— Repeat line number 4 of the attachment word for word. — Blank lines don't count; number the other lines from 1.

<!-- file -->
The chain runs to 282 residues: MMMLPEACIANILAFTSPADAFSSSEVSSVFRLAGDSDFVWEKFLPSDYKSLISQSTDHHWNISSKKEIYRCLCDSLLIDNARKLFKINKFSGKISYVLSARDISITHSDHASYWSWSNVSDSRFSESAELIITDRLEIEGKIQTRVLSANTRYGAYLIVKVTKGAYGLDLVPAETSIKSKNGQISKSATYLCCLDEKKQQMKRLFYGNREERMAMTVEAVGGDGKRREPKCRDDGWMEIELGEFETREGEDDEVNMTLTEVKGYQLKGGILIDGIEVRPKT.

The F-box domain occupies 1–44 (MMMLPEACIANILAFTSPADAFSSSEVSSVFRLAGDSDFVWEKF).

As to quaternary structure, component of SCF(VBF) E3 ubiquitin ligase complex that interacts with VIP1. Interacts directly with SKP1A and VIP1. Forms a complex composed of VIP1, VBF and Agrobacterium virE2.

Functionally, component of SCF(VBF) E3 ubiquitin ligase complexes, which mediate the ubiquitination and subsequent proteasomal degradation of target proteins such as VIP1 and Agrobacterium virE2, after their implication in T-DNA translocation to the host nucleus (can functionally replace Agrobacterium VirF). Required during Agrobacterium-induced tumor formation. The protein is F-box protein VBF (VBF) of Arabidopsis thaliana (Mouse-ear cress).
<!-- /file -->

Functionally, component of SCF(VBF) E3 ubiquitin ligase complexes, which mediate the ubiquitination and subsequent proteasomal degradation of target proteins such as VIP1 and Agrobacterium virE2, after their implication in T-DNA translocation to the host nucleus (can functionally replace Agrobacterium VirF). Required during Agrobacterium-induced tumor formation. The protein is F-box protein VBF (VBF) of Arabidopsis thaliana (Mouse-ear cress).